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The_Fallen

Clouds again

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Hi, I''m currently implementing clouds for my sky, and there are some problems... I''m doing it like this: http://freespace.virgin.net/hugo.elias/models/m_clouds.htm The only difference in my implementation is, that I use the graphics hardware for blending the four perlin maps together. It looks like this: http://www.husser.de/clouds.jpg In the corners there are the 4 perlin maps (have a look in the paper to see how they are created). The left one in the middle is the blended texture with all the four perlin maps. But how to create the "filter" function (would be the image middle right), that is described in the paper? I don''t have access to the blended texture, do I? Can I do the same effect using some blending? I think you could do it with pixel shader, but my gf2mx doesn''t support that... Can anyone help? thx, fallen

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Well, I don't know how you would do it in your case, but I'd rather blend them together "physicaly" (add each pixel (on image) together and divide it by 4 , and you get the average pixel).

finalImage[x][y] = (first[x][y]+second[x][y]+third[x][y]+fourth[x][y])/4; // final image pixel
// X & Y are the coordinates of the pixel on map

You then have one texture and you can throw other four away.

But this takes you some time, to compute the image.


[edited by - unknownnick on May 27, 2003 9:35:42 AM]

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Yeah, I''ve already thought about that. But at the moment the stretching and smoothing of the textures is done by OpenGL. Blending by myself would mean, that I would have to stretch and smooth by myself, too...
So this isn''t really an option I think...

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This "filter" function you mention,is this for the cloud-cover subtraction and exponential? It seems you have already blended the octaves and it''s time to transform them.
I don''t think you can do the exp in HW on a GF2, you need texture lookups for it. The two ways I can see are to make the blending and "filter" pass in SW, or, buy a new GFX card

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Damn, that''s not what I wanted to read... But thx!
But how to smooth a picture in SW? I''ve never done that before...

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I think he didn''t use the same texture four times, but he created different ones.

So there isn''t a question about stretching (I don''t know what did you mean by smoothing). You hust create four textures, and every next one is the half of the first one.

Than you have to do the tiling, and blending. All by yourself.

But again, this is very slow!

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Amost chatting this...

You want to blend textures and at the same time scale them, bilinearly I guess?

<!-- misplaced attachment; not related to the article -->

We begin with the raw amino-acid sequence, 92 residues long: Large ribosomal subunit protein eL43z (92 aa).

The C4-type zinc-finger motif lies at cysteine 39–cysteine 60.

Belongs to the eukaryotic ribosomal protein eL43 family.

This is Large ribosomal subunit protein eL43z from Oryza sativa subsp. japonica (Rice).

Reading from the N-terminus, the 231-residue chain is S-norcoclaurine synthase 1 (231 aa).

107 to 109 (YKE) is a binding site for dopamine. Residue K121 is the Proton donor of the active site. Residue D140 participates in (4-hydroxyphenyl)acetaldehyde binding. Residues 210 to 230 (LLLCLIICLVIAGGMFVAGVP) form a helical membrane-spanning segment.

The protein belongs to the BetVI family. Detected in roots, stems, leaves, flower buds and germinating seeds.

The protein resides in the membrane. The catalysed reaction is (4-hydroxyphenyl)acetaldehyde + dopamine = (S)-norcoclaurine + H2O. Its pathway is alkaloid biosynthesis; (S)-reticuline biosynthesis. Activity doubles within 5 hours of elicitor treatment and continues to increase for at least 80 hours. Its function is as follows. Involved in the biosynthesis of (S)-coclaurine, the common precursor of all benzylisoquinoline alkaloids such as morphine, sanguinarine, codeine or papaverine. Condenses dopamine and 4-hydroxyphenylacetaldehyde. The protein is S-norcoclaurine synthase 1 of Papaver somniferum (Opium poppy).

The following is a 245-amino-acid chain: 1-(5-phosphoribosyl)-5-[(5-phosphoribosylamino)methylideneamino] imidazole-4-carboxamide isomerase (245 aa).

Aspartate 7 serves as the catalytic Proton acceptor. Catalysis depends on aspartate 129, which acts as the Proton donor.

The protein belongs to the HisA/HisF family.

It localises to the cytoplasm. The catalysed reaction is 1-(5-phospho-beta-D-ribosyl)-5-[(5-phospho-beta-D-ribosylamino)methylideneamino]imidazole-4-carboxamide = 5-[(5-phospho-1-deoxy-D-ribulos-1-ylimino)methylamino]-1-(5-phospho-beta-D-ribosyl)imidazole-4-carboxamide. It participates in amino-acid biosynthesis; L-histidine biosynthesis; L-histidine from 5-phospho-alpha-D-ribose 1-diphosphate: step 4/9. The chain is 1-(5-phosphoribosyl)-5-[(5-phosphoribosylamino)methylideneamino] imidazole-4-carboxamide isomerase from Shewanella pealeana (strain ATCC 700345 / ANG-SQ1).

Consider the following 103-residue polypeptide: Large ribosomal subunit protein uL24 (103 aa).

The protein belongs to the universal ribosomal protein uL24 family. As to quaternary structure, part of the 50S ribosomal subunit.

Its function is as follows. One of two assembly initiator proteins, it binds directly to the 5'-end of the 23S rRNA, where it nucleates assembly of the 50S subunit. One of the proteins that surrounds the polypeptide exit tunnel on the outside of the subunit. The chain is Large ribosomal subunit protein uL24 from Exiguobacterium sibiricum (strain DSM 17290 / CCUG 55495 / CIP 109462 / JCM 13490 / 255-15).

Copy the highest octave into the final buffer and scale the buffer by 2. Blend the next octave and scale by 2. Repeat for all octaves.
This scaling should be done using bilinear filter, atleast.


  
/* Block of 4 texels in buffer */
ab
cd

/* Scaled */

a-b-
|\|\
c-d-
|\|\


You must fill in the missing space between the texels by interpolating the values beside, in this 2x case, just a simple average. Note that the diagonal average should be the average of 4 texels.

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hum... SW smoothing?

I''ve been reading some topics about perlin noise and such... the topic should be here--> http://www.gamedev.net/community/forums/topic.asp?topic_id=158235

Smoothing included. I hope this is what you want.


...humm does the rest of the world sleep or is this european forum?

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Fractal perlin textures are a pain in the neck because you just can't cheat and come up with good results.

The Hugo Elias article is extremely popular, but IMHO it doesn't properly explain the concept. Here's how perlin textures work.

1. For the point x,y,z, find the perlin noise value
2. Set our weight value to 1
3. Multiply x,y,z by some factor
4. Multiply weight value by some factor
5. Find perlin noise, multiply it by weight value
6. Add perlin noise to total
7. Repeat steps 3-6 some number of times

By changing the number of repeats (octaves), the scaling factor from step 3 (lambda) and the weighting factor in step 4 (omega) we can get many many different patterns. Somewhere in there is a nice cloud pattern.

So you're not actually creating multiple textures; you're creating one texture by doing some crazy math on it. It's also very very slow if you use too many iterations. I suggest trying to stay under 5 octaves if at all possible.


[edit] I misunderstood the original question...

Here's my suggestion. Start with the initial, basic texture that "looks" the biggest (i.e. is not scaled). Give it an alpha of 1. Reduce the texture by 50%, tile it to cover the same space as the first texture, and layer it on top with an alpha of 0.25. Repeat for the next 2, increasing alpha by 0.25 each time. Change the alpha increment if you need more than 4 octaves.

[edited by - ApochPiQ on May 27, 2003 10:08:24 AM]

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